Good politics — what helps get you elected — is frequently bad policy. The latest example is the payroll tax "holiday," which will expire in about three weeks unless Congress acts.
Lawmakers shaved 2 percentage points off the payroll tax, reducing the annual tax bill of a typical worker by some $1,000. The goal was to provide another economic stimulus, but it would be hard to make a convincing case that it worked. Last year, the economy grew by 1.7 percent. Meanwhile, the tax holiday added another blob of red ink to the federal deficit.
What many fail to appreciate is that the tax holiday has also boosted the case for long-term Social Security reform because it has highlighted the reality that this program is no longer self-supporting.
Last year, the Social Security trustees announced that the program had gone cash negative permanently, meaning revenue from the payroll tax can no longer fully pay for benefit checks. The shortfall was about $46 billion, which increased the federal deficit by the same amount. That followed a shortfall of similar size in 2010.
The payroll tax holiday will reduce Social Security revenue by an additional $105 billion for the full year — deficits that must be made up by transfers from general revenue.
The payroll tax holiday is also destroying the myth of the trust fund.
There are still people out there who believe the Social Security trust fund contains economic assets that can be used to pay for benefit checks. Senate Majority Leader Harry Reid, for example, says no action on Social Security is needed until “two decades from now.” If so, why was it necessary for Treasury to transfer cash to Social Security to cover its costs? Why didn’t the feds simply dip into the trust fund, stashed with $2.6 trillion in Treasury bonds?
The reason is that the bonds can’t be redeemed unless Treasury raises taxes or borrows or unless Congress cuts spending elsewhere. Economically, it wouldn’t make any difference if the fund didn’t exist.
Politically, though, it’s important. As long as a sufficient balance exists in the fund, Social Security is legally authorized to pay whatever Congress defines as full benefits. If the balance falls below what’s needed, the program can only pay what it receives from the payroll tax. Social Security isn’t “insurance.” It’s pay as you go: today’s revenue finances today’s benefit checks. Nor do recipients receive money they paid in when they were working, contrary to what some believe. They receive money from today’s workers.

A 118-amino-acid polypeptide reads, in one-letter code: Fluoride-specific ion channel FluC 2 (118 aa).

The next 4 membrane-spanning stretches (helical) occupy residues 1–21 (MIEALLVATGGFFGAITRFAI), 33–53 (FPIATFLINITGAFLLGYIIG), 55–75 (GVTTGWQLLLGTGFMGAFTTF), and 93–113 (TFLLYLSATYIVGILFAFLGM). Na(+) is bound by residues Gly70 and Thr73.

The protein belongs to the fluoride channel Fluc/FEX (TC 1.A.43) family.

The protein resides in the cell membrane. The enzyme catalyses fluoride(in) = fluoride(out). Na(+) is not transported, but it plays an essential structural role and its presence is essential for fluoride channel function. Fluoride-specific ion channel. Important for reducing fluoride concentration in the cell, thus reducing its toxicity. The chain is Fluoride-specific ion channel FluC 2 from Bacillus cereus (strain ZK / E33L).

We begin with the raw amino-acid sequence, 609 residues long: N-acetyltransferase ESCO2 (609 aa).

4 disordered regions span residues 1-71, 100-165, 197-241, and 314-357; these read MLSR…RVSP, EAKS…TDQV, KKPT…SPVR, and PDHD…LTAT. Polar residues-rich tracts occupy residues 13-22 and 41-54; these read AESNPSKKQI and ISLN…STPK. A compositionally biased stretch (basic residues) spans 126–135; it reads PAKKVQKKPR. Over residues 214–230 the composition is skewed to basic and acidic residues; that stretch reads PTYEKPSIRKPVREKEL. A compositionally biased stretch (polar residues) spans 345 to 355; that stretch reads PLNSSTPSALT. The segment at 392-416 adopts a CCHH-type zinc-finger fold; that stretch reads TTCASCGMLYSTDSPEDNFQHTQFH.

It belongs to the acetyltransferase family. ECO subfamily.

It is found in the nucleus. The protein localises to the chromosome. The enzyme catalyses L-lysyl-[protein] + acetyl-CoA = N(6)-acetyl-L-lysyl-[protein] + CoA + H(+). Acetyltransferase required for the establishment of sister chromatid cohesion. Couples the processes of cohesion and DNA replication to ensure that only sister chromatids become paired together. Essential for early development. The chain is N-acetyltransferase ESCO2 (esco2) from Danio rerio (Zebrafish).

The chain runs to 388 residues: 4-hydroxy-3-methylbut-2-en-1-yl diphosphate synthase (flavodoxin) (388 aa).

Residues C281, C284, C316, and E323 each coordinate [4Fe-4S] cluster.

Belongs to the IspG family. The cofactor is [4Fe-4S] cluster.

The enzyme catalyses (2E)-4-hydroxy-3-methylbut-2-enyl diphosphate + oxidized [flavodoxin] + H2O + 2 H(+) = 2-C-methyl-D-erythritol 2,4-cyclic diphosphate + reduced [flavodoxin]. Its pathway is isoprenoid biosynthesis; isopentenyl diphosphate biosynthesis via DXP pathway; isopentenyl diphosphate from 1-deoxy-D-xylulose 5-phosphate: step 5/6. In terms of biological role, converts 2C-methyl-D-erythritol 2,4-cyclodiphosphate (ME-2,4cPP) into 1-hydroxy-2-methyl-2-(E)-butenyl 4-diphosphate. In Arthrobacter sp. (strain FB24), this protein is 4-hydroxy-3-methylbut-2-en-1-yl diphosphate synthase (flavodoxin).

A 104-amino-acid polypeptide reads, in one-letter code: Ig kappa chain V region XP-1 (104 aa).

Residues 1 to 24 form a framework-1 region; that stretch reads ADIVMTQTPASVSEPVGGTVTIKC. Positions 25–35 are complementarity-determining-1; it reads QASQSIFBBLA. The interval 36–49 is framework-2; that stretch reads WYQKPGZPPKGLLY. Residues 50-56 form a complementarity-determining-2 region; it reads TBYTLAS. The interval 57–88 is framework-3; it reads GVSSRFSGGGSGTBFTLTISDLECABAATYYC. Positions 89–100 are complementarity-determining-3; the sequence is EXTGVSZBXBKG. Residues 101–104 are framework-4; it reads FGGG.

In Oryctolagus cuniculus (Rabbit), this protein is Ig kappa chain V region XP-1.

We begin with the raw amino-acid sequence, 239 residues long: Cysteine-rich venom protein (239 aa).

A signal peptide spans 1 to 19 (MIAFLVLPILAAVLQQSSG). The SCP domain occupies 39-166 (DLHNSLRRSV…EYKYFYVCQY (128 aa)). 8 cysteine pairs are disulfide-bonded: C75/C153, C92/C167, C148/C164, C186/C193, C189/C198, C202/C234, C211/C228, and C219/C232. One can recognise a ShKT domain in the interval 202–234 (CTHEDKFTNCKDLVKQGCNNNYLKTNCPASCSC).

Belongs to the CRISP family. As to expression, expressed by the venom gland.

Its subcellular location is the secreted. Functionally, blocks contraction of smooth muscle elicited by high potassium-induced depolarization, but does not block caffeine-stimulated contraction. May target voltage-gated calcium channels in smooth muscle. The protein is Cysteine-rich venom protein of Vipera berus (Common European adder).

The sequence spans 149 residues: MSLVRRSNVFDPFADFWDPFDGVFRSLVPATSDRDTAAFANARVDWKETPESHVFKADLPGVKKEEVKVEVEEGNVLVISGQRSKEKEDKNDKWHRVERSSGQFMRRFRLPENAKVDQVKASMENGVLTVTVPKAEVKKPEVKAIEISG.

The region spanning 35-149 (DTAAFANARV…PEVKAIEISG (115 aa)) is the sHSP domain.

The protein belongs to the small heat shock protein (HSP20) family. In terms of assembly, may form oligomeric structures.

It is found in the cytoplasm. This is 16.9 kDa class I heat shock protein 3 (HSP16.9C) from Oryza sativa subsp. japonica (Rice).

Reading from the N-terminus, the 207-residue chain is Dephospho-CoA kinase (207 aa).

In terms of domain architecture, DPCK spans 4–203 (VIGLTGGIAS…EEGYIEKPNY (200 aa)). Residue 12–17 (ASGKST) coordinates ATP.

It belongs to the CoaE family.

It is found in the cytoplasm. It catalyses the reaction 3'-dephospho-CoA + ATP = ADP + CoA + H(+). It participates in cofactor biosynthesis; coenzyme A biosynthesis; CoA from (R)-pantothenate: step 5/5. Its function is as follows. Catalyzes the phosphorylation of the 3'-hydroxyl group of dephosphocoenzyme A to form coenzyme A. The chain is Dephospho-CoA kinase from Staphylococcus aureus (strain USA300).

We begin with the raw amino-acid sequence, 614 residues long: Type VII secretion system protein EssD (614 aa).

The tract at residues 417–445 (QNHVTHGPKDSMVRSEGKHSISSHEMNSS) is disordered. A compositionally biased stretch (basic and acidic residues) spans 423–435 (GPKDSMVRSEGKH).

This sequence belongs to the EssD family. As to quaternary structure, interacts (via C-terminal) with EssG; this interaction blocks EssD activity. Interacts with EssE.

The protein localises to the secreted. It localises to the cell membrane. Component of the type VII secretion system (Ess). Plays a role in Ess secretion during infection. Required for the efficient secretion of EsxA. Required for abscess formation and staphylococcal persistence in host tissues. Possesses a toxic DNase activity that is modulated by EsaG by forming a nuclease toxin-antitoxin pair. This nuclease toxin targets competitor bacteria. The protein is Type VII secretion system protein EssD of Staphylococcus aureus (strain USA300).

The trust fund’s primary purpose is to shield Social Security from competition with other budget priorities. As long as the program was self-financing and “backed up” by a trust fund, opponents of reform could snarl, “It’s working fine. Keep your hands off.”
But thanks to the payroll tax holiday and the now-perpetual cash deficits, no informed person can claim it’s working fine. The federal government has a lot of other important priorities besides Social Security, such as Medicare, Medicaid and national defense. If Social Security is drawing more than $150 billion a year from general revenue in addition to its funding from the payroll tax, why shouldn’t it compete with other priorities for scarce tax dollars?
Thanks to the misguided payroll tax holiday, it will be harder for the program’s defenders to avoid questions like that. It’s also harder to make the case that Social Security doesn’t need to be reformed.
Even if the payroll tax holiday expires, in eight years the cash deficit is expected to be more than $80 billion — triple that by 2030. More people, especially younger workers angry about rising taxes, will be calling their lawmakers, wondering why this program is allowed to grab money from both the payroll tax and the Treasury.
If Social Security can again be made self-supporting long before then, that question isn’t likely to come up — which is why it makes sense to reform it now and ensure that it’s stable in the future.
If it were up to me, I’d let the payroll tax cut expire. But then, I don’t have to run for office.